"That was a really fun group. To be young, out, and gay in New York, it was all so in your face and fun," he said. "Even when we did a street protest, there was still fun energy because we were making progress. We were getting into this government that denied us entrance, and making progress to ending the epidemic, which is still one of the main goals. Indifference was the problem, action and education was the solution.
"So, I feel very proud to have lived in a time when the community responded. And the best way I knew how to respond was to start writing things for the stage, because I was an entertainer," he said. "I was doing Vampire Lesbians of Sodom Off-Broadway at the time, so I started writing these pieces to address issues that I felt were being focused and heightened by the epidemic, like gay-bashing.
Unlike now, when even the Republican presidential nominees pretend to be concerned about gay people (until they actually cast a vote on something), the Reagan/Bush years were openly homophobic. Drake recalls one example whereby Surgeon General C. Everett Koop, a Christian Fundamentalist, told Ronald Reagan there's this epidemic going on that's happening to gay men. Koop said he didn't believe in the gay lifestyle, but said it was the government's job to warn people that this is dangerous, because human life is at stake. Reagan fired him rather than take his advice.
Drake was further inspired by right-wing attacks on the National Endowment for the Arts for funding queer projects.
"That was also a thorn in my side, 'How dare you tell me that we can't tell our stories?' So, it was another impetus to start writing," he said. "I was intrigued by those performance artists, although I wasn't aware of them at all. I was a legitimate theater, television, and movie actor having a legitimate career and working all the time. But I was inspired by the ideas they were talking about, which were the same things we were talking about in OutWeek, ACT-UP, and Queer Nation."
Drake was also motivated by Christopher Isherwood, "which I've come to see in hindsight as having an impact on my writing," Drake said, "because Christopher is always a character in his own novels. They're sort of autobiography-fiction, so that influenced me, too. He's my favorite gay writer."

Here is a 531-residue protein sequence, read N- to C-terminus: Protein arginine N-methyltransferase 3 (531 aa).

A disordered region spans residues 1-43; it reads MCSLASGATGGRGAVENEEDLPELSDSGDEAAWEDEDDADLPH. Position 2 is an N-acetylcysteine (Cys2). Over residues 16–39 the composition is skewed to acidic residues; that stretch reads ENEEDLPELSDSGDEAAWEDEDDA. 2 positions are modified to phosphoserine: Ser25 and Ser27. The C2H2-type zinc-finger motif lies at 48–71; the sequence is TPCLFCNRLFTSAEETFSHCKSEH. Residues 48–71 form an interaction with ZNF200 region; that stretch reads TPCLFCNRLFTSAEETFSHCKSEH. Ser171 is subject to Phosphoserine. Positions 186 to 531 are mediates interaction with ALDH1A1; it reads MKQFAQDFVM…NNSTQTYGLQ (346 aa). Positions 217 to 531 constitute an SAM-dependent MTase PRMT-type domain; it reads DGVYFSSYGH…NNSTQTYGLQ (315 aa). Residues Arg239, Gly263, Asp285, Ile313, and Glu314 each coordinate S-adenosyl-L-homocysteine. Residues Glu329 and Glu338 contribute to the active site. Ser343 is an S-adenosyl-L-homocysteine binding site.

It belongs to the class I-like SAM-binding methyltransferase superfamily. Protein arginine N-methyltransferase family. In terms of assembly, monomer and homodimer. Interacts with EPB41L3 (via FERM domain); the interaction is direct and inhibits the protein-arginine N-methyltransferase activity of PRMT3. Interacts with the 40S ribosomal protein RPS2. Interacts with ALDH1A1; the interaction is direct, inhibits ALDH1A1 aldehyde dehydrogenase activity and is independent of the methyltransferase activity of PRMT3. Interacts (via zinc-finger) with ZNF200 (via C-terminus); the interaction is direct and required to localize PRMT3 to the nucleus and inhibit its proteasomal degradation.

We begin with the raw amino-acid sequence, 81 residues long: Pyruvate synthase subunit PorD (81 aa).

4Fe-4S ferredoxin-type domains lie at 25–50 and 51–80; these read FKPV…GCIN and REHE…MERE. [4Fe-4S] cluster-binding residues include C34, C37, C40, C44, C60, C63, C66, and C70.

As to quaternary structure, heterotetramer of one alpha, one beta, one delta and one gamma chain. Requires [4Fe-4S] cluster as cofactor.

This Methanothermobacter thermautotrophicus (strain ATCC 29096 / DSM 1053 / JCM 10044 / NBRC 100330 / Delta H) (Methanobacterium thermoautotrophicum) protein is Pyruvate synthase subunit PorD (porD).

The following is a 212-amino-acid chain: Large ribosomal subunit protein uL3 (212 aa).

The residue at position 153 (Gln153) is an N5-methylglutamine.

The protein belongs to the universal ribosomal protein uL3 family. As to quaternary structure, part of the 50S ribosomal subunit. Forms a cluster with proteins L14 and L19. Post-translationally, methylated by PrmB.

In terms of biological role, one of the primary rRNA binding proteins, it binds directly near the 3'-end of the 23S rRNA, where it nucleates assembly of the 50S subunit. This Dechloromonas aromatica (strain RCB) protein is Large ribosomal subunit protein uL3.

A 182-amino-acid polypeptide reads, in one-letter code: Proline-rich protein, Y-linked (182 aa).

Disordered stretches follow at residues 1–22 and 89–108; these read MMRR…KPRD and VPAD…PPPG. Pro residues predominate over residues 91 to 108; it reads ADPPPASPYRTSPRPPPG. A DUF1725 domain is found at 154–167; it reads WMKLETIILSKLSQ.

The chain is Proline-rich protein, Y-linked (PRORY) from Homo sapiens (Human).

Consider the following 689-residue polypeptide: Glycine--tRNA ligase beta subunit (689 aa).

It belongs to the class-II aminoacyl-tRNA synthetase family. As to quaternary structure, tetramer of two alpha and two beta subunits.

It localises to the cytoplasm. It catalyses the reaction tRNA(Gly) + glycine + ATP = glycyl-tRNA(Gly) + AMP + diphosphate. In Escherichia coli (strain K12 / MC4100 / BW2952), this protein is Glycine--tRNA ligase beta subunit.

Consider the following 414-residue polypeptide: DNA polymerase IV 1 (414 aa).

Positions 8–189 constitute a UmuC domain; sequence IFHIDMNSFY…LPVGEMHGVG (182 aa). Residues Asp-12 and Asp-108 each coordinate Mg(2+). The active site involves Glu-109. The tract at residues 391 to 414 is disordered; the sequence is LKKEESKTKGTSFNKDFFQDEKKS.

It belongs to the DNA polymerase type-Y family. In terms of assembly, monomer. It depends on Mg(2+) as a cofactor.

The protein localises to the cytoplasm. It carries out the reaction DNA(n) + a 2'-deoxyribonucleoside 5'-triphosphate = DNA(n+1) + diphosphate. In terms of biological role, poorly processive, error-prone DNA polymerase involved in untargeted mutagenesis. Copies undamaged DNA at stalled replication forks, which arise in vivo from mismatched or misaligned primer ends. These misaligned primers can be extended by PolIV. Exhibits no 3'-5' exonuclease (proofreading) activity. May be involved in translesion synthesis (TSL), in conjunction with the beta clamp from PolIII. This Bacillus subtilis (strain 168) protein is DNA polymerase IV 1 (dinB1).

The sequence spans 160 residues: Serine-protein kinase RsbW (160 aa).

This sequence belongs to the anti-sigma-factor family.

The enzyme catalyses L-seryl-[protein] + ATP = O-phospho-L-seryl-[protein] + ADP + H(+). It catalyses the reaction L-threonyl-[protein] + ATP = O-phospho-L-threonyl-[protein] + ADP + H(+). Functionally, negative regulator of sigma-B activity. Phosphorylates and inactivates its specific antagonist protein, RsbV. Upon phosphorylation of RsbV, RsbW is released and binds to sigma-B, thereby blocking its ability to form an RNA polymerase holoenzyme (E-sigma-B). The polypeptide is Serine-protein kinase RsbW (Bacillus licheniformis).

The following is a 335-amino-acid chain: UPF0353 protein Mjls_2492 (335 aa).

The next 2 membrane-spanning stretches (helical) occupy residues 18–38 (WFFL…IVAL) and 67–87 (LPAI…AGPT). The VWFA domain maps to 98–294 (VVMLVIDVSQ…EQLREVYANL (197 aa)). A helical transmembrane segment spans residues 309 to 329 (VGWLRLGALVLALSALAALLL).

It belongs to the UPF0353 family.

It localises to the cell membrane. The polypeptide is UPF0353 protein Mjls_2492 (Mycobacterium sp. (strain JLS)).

The end-result of all of these varying influences was "The Night Larry Kramer Kissed Me." The show opens with a birthday triptych, as Drake traces his coming out through going to see live theater on various birthdays: West Side Story, A Chorus Line, and A Normal Heart. During the Chorus Line segment, Drake relates his coming out to Swim Team Tim, his date for the show.
"Ode to the Village People" explores the question of the significance of queer visibility to gay children. The piece is told through a nine-year-old suburban "sissy child" who is introduced to the Village People through a local hairdresser, and winds up buying their album as a Christmas gift for his mom.
"It was about a wound of my own, a lack of visibility in my life growing up, and the importance of constant visibility, that you could live your life and be gay," he said. "You can live your life out and be happy, be successful, and all of your other dreams can come true with this difference."
"12-Inch Single" looks at the way gay men look for love, using a variety of personal ads as a way to examine how we relate to one another.
"I read it in the personal ads all the time, these mean and cruel things. You're looking for love and you have all these restrictions, and issues, and baggage? Straight-acting, straight-appearing, no fats, no femmes -- all of that stuff," Drake said. "Taste is one thing, fetish is another, but there is some kind of ugliness here in something that's supposed to be very beautiful."
"The Vigil" is the cornerstone of the movie, with Drake lighting candles for the people he's lost to AIDS, and recounting their stories. He said it was the piece that took him the longest to complete.
"The Vigil took me a year to write, and I had to really separate myself. I read this article by Andrew Sullivan in the New Republic called 'Gay Life, Gay Death,' and it was this great article. It talked about the sort-of medieval quality that gay men at that time were going through, that you never knew when somebody was going to disappear and die," he said. "I've had a lot of that in my own life, a relationship with death, from a very early age as a child. From family members, to my mother as a teenager, and all of them were sudden, unexplained deaths to me. I've had very little witnessing to the progression of death. I'm somewhat fortunate that I haven't witnessed a lot of that.